December 15, 2021 @ 4:17 pm
I’m also curious, for the purposes of the list entirely, since Alan Jackson and Travis Tritt were listed here due to previous mainstream successes, were the new albums by Loretta, Willie and Connie Smith considered under the same criteria?
December 15, 2021 @ 5:37 pm
The difference between the Alan Jackson and Travis Tritt era, and the Loretta Lynn and Willie Nelson era are three decades. Tritt and Jackson were still being played on country radio in recent memory. Loretta and Willie are what I would consider legacy acts. That’s how their label Sony considers them as well, and that’s why the release music on Sony’s Legacy imprint.
December 15, 2021 @ 4:28 pm
The special olympics of country music.
December 15, 2021 @ 4:52 pm
Your insistent refusal to give Morgan Wade any credit on any of these lists is completely nonsensical.
December 15, 2021 @ 6:28 pm
Just wanted to say a major thumbs down to whoever engineered The Marfa Tapes. Seriously, so much background noise it clips an average set of speakers so badly. I get better audio on my phone. We get it, its an acoustic jam, that is still no excuse. Listen to the audio on Wealth of Sorrrow and compare, its just not in the same league.
Ok, cute, but also, just have another jam one day with a decent mic, or try to filter it a bit.
Wilson Pick It
December 15, 2021 @ 8:37 pm
I’d add Zac Brown Band as an honorable mention.
December 16, 2021 @ 5:15 am
Artists (and true ‘country’ musicians) like Alan Jackson are not “past their prime”. But rather, disregarded and denounced by commercial radio, star-making machines, and the long string of CEO’s in the music business.
It’s a big ol’ goofy world, as John Prine wrote.
Unfortunately the music business is also a career maker… and massive career breaker.
December 16, 2021 @ 4:14 pm
Nice to see Alan on here, top or not. It’s my favorite album in a long while though to be honest I don’t listen to or buy while albums much anymore. Personally I think wallens album should be on here as well. True it has some bro country stuff on there but a lot of really good music. But I guess he’s banned on here as well. Riley green deserves higher in my opinion. That church album maybe not even on here, the stuff I’ve heard sounds nothing like he’s done before. Carly pierce on the other hand deserves her praise. I need to listen to full album but she’s really good and I generally don’t care for most female country performers. But overall great job trigger! Don’t take my comments as negatives.
December 16, 2021 @ 7:17 am
This is pretty much the genre of country I listen to, with a bit of independent and other mainstream mixed in. I would add Brian Kelley, Sunshine State of Mind to the top of my list – I know, I know, but it really is so much better than any FGL, and this album is like the next generation Kenny Chesney to me, if you like beach country. My other top album would be Canaan Smith, and actually they have a ton of overlap in their records for songwriting. You mentioned a transformation of Canaan Smith away from the FGL sound, but did you notice Brian Kelley co-wrote half that album?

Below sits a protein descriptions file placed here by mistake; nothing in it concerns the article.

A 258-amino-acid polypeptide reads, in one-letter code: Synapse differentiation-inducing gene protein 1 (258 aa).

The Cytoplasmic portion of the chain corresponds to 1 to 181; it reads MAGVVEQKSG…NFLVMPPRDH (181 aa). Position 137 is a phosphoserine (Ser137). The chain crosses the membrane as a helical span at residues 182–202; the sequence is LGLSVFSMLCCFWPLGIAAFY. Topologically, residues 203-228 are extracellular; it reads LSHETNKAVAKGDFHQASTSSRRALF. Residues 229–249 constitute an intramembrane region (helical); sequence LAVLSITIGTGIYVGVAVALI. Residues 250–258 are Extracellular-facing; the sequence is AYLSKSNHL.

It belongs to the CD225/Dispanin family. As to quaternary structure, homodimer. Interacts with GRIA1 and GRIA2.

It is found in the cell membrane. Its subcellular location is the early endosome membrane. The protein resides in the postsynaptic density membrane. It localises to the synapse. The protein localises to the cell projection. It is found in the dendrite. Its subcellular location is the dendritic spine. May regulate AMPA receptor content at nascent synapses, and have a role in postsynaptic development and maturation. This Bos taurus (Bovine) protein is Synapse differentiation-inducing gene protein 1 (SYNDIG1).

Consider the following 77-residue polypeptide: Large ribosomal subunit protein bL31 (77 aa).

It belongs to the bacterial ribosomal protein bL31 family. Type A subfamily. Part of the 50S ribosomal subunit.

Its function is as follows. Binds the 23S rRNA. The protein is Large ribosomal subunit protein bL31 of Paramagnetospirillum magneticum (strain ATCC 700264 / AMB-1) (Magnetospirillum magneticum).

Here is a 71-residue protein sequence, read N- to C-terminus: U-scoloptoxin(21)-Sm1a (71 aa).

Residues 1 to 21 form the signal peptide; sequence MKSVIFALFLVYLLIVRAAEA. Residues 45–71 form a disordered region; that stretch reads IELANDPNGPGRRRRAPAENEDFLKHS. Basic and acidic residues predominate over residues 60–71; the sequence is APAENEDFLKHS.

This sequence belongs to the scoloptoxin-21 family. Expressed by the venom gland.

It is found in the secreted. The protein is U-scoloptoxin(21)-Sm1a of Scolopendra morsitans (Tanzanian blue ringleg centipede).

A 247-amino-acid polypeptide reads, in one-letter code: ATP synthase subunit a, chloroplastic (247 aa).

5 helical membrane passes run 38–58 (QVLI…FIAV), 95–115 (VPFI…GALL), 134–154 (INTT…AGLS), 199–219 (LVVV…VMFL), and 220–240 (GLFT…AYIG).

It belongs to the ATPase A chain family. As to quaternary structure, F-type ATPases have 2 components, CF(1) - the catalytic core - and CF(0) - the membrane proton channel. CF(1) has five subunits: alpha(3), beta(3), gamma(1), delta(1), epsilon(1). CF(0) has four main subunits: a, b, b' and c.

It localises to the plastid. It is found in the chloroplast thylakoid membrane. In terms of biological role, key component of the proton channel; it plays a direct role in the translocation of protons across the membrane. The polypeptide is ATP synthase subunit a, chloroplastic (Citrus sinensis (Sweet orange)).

December 16, 2021 @ 6:46 pm
I’ll throw in for Eric Church here. Although these albums aren’t Mister Misunderstood quality, it was that record that opened my ears to country music and eventually to SCM and the treasure trove of amazing music I’ve found since through this website. I grew up with Springsteen and Mellencamp, not Waylon and Merle. But Eric’s music opened my ears to giving real country music a chance and now I am all in. Heart and Soul bridges those two worlds perfectly.
December 17, 2021 @ 7:55 am
Travis had the best album on this list, but the song “Heart Like Mine”, makes Parker’s album a very close second.
December 18, 2021 @ 5:55 am
You lost me when you put that self indulgent album Marfa Tapes at #3. That album only appeals to “certain”cm fans and Nashville music critics. I sure would not call it a “mainstream” album. I sure didn’t like it nor did most cm fans as the sales and streams of it were not good at all. No single song off the album made the mainstream charts or cm radio. The list I look at for the “mainstream” country albums of 2021 is Billboards the top country artists by album sales. Commercial success of an album proves it’s popular with cm fans cause they bought and streamed it. Critical success is just too biased and subjective for me especially in cm these days. I also don’t agree with BB’s “editors “choice for 2021 cm albums because it’s the same bias issue. Unfortunately the Grammys have the same bias and too subjective issues cause they don’t take into account what the vast majority of cm fans really like. That leads to cm fans thinking Grammy awards are corrupt and paid for by influence.
December 21, 2021 @ 3:04 am
Mainstream country music = Nashville Pop. Not a fan of any of it except Mafia Tapes which is ok.